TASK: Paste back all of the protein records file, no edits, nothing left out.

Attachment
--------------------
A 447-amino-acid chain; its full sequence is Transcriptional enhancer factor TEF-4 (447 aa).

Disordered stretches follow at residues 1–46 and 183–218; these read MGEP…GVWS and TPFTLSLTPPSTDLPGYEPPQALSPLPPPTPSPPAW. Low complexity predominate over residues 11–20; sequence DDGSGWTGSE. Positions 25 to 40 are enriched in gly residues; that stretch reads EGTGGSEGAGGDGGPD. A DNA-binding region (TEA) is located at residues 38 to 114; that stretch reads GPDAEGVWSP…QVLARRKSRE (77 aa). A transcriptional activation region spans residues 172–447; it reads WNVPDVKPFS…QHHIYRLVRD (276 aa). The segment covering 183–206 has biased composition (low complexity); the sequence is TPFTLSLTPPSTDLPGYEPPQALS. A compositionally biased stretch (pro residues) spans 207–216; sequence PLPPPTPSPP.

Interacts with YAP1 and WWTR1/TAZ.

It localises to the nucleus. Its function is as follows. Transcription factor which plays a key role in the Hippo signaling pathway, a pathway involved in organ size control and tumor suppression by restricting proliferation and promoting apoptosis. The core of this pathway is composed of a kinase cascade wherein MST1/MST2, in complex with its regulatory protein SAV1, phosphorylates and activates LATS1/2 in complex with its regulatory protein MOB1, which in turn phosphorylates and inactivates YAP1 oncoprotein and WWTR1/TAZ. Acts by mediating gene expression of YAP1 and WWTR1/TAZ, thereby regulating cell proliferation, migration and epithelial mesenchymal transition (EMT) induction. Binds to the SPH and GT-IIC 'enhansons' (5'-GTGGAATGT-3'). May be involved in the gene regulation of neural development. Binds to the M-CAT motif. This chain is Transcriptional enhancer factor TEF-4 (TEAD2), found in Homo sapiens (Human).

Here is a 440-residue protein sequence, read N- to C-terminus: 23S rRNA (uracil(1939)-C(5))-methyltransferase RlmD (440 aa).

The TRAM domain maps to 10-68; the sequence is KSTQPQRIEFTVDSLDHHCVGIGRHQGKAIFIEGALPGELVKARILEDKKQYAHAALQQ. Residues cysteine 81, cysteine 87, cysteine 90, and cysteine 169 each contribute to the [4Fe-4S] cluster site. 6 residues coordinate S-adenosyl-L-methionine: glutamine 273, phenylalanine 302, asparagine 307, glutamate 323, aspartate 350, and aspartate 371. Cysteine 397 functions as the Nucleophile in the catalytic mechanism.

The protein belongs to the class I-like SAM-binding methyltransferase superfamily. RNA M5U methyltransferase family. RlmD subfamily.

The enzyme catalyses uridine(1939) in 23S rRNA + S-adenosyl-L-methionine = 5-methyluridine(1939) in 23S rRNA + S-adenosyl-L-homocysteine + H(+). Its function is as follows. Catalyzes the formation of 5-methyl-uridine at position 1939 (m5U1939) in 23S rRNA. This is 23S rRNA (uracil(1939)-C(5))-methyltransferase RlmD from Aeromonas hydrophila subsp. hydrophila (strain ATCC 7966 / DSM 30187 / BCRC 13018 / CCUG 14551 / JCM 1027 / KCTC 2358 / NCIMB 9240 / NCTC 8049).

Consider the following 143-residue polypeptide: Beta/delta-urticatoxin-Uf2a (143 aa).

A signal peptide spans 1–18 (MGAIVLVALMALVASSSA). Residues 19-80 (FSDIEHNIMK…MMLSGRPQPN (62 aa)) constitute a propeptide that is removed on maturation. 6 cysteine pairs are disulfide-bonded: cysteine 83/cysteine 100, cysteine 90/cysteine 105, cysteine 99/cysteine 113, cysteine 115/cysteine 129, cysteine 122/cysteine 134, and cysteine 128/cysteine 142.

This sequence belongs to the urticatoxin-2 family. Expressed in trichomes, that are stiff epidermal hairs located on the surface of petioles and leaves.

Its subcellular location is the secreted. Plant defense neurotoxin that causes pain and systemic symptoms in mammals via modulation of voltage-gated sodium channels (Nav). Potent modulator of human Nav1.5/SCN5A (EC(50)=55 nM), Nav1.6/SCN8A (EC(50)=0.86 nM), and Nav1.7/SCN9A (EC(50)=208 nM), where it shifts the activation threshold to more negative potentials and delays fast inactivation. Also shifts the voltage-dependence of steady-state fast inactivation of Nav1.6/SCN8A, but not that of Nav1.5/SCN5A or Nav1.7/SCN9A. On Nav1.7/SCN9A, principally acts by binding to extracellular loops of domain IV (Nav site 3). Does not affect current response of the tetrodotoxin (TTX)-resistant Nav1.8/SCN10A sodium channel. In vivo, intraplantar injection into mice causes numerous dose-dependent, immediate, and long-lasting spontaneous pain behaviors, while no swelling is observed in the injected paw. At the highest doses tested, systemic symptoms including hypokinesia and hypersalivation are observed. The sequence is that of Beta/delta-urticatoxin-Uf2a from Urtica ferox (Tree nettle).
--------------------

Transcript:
A 447-amino-acid chain; its full sequence is Transcriptional enhancer factor TEF-4 (447 aa).

Disordered stretches follow at residues 1–46 and 183–218; these read MGEP…GVWS and TPFTLSLTPPSTDLPGYEPPQALSPLPPPTPSPPAW. Low complexity predominate over residues 11–20; sequence DDGSGWTGSE. Positions 25 to 40 are enriched in gly residues; that stretch reads EGTGGSEGAGGDGGPD. A DNA-binding region (TEA) is located at residues 38 to 114; that stretch reads GPDAEGVWSP…QVLARRKSRE (77 aa). A transcriptional activation region spans residues 172–447; it reads WNVPDVKPFS…QHHIYRLVRD (276 aa). The segment covering 183–206 has biased composition (low complexity); the sequence is TPFTLSLTPPSTDLPGYEPPQALS. A compositionally biased stretch (pro residues) spans 207–216; sequence PLPPPTPSPP.

Interacts with YAP1 and WWTR1/TAZ.

It localises to the nucleus. Its function is as follows. Transcription factor which plays a key role in the Hippo signaling pathway, a pathway involved in organ size control and tumor suppression by restricting proliferation and promoting apoptosis. The core of this pathway is composed of a kinase cascade wherein MST1/MST2, in complex with its regulatory protein SAV1, phosphorylates and activates LATS1/2 in complex with its regulatory protein MOB1, which in turn phosphorylates and inactivates YAP1 oncoprotein and WWTR1/TAZ. Acts by mediating gene expression of YAP1 and WWTR1/TAZ, thereby regulating cell proliferation, migration and epithelial mesenchymal transition (EMT) induction. Binds to the SPH and GT-IIC 'enhansons' (5'-GTGGAATGT-3'). May be involved in the gene regulation of neural development. Binds to the M-CAT motif. This chain is Transcriptional enhancer factor TEF-4 (TEAD2), found in Homo sapiens (Human).

Here is a 440-residue protein sequence, read N- to C-terminus: 23S rRNA (uracil(1939)-C(5))-methyltransferase RlmD (440 aa).

The TRAM domain maps to 10-68; the sequence is KSTQPQRIEFTVDSLDHHCVGIGRHQGKAIFIEGALPGELVKARILEDKKQYAHAALQQ. Residues cysteine 81, cysteine 87, cysteine 90, and cysteine 169 each contribute to the [4Fe-4S] cluster site. 6 residues coordinate S-adenosyl-L-methionine: glutamine 273, phenylalanine 302, asparagine 307, glutamate 323, aspartate 350, and aspartate 371. Cysteine 397 functions as the Nucleophile in the catalytic mechanism.

The protein belongs to the class I-like SAM-binding methyltransferase superfamily. RNA M5U methyltransferase family. RlmD subfamily.

The enzyme catalyses uridine(1939) in 23S rRNA + S-adenosyl-L-methionine = 5-methyluridine(1939) in 23S rRNA + S-adenosyl-L-homocysteine + H(+). Its function is as follows. Catalyzes the formation of 5-methyl-uridine at position 1939 (m5U1939) in 23S rRNA. This is 23S rRNA (uracil(1939)-C(5))-methyltransferase RlmD from Aeromonas hydrophila subsp. hydrophila (strain ATCC 7966 / DSM 30187 / BCRC 13018 / CCUG 14551 / JCM 1027 / KCTC 2358 / NCIMB 9240 / NCTC 8049).

Consider the following 143-residue polypeptide: Beta/delta-urticatoxin-Uf2a (143 aa).

A signal peptide spans 1–18 (MGAIVLVALMALVASSSA). Residues 19-80 (FSDIEHNIMK…MMLSGRPQPN (62 aa)) constitute a propeptide that is removed on maturation. 6 cysteine pairs are disulfide-bonded: cysteine 83/cysteine 100, cysteine 90/cysteine 105, cysteine 99/cysteine 113, cysteine 115/cysteine 129, cysteine 122/cysteine 134, and cysteine 128/cysteine 142.

This sequence belongs to the urticatoxin-2 family. Expressed in trichomes, that are stiff epidermal hairs located on the surface of petioles and leaves.

Its subcellular location is the secreted. Plant defense neurotoxin that causes pain and systemic symptoms in mammals via modulation of voltage-gated sodium channels (Nav). Potent modulator of human Nav1.5/SCN5A (EC(50)=55 nM), Nav1.6/SCN8A (EC(50)=0.86 nM), and Nav1.7/SCN9A (EC(50)=208 nM), where it shifts the activation threshold to more negative potentials and delays fast inactivation. Also shifts the voltage-dependence of steady-state fast inactivation of Nav1.6/SCN8A, but not that of Nav1.5/SCN5A or Nav1.7/SCN9A. On Nav1.7/SCN9A, principally acts by binding to extracellular loops of domain IV (Nav site 3). Does not affect current response of the tetrodotoxin (TTX)-resistant Nav1.8/SCN10A sodium channel. In vivo, intraplantar injection into mice causes numerous dose-dependent, immediate, and long-lasting spontaneous pain behaviors, while no swelling is observed in the injected paw. At the highest doses tested, systemic symptoms including hypokinesia and hypersalivation are observed. The sequence is that of Beta/delta-urticatoxin-Uf2a from Urtica ferox (Tree nettle).